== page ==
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Football News: Tactics: Part 1 - The 4-4-2

Tactics: Part 1 - The 4-4-2
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Tactics - Part 1 - 4-4-2


I thought I would start off this first episode in a new series on tactics discussing the formation that the legendary tactical genius Mike Bassett used, the 4-4-2. It has become associated with inflexible British-style longball football, but it does not have to be used that way. It can be a very flexible system in the right hands. Managers as diverse as Arrigo Sacchi, Arsene Wenger, Eddie Howe and Sean Dyche have relied upon a variant of it at times in their career.

Sean Dyche, for example, uses a very simple and basic variant of 4-4-2. In fact it is very close to the British longball style of football that has given the formation a bad name in the past. His team sits deep and defends with two banks of four and looks to hits the target men with an early ball, hopefully something they can control and then lay off to midfielders arriving in support, but often it is just aerial balls for them to contest and hope to pick up bits and pieces.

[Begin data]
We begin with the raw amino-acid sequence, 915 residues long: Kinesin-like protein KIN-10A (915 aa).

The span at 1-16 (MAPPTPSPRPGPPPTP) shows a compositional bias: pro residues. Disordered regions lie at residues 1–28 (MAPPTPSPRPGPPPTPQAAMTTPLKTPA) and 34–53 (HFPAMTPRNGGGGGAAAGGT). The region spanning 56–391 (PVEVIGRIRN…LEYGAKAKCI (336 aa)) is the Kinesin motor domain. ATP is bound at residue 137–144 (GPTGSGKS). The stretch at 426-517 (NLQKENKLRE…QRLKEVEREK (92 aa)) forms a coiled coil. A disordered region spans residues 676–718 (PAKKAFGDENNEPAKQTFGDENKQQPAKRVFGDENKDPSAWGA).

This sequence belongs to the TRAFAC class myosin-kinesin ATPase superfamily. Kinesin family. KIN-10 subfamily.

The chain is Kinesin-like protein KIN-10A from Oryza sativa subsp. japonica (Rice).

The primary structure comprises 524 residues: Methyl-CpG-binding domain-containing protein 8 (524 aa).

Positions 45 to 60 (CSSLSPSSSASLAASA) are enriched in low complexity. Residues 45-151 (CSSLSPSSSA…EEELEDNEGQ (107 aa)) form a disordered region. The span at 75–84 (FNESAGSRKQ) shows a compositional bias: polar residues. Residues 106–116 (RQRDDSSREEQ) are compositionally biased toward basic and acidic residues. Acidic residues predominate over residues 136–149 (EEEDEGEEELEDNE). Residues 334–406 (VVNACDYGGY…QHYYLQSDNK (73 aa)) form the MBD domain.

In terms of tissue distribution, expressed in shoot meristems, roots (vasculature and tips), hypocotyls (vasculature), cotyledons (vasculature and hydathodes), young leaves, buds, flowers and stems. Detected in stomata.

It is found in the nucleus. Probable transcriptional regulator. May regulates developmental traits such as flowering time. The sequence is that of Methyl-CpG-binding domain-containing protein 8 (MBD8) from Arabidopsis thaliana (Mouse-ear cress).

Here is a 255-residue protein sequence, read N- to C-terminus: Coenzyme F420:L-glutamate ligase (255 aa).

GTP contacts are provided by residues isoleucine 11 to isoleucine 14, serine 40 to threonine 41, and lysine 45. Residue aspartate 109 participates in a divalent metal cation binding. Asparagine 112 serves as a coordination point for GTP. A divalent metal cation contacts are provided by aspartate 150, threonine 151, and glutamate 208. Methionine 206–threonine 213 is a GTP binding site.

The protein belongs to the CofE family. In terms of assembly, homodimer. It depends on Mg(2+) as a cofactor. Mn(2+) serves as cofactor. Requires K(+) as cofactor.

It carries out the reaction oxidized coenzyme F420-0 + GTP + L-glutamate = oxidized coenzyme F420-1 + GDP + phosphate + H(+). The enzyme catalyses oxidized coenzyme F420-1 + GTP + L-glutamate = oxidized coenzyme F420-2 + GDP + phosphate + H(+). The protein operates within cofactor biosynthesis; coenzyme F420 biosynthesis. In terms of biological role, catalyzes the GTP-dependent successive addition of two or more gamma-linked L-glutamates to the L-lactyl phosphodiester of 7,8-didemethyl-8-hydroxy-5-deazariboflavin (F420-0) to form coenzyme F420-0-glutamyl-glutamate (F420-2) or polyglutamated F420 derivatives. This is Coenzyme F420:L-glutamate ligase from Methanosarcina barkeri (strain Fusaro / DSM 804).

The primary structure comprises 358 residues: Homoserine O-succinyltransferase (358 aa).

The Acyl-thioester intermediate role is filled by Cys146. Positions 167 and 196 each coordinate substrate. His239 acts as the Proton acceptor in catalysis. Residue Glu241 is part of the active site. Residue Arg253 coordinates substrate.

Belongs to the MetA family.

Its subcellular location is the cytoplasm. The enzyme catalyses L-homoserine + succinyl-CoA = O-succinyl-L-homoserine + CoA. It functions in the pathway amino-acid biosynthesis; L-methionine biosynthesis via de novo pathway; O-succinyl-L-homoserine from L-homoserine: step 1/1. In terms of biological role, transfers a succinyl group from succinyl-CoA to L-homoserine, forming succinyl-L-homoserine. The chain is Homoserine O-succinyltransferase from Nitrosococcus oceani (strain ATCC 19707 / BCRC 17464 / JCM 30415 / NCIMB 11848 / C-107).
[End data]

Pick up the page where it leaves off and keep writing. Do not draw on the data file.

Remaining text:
Dyche wants his wide men to hit the byline and cross the ball to create chances and works especially hard on setpiece situations to create goalscoring opportunities. It does have weaknesses, not just in being lacking aesthetically. It can get overrun in midfield, which means he accepts that the opposition will have most of the possession.

However, what do you do if you do not want to accept that your midfield will be overrun and want to be the team who controls possession as much as possible? You could try the variation employed by Arsene Wenger in his early days at Arsenal, which was very much a 4-4-2 when on the ball but off it, then it was different, almost a 4-3-3.

The left winger, usually Marc Overmars in my recollection, would hold his position further forward, to provide an out ball. One striker would withdraw deep to find space between the opponent's defence and midfield, while the other would stay on the shoulder of the last defender to stop them pushing up too high. The key to the system was the way the other three midfielders worked.

It was utilised to take advantage of Ray Parlour's workrate and ability to get wide and deliver when Arsenal had possession. When they lost it Parlour would move more central, moving inside to create a central three with Vieira and himself either side of Petit. With both Vieira and Parlour having good mobility and work ethic, they were able to cover the full-backs and avoid being outnumbered in midfield.

It was heavily reliant on Parlour's workrate, his willingness to track back and get forward, like a modern day full-back. It was mainly because he had Parlour available to him that Wenger chose to play this way. Without him it would not have been as effective. With the emergence of the modern-day flying wing-back, there would be no need for him to cover the wide areas on the ball, as the full-back would provide the width.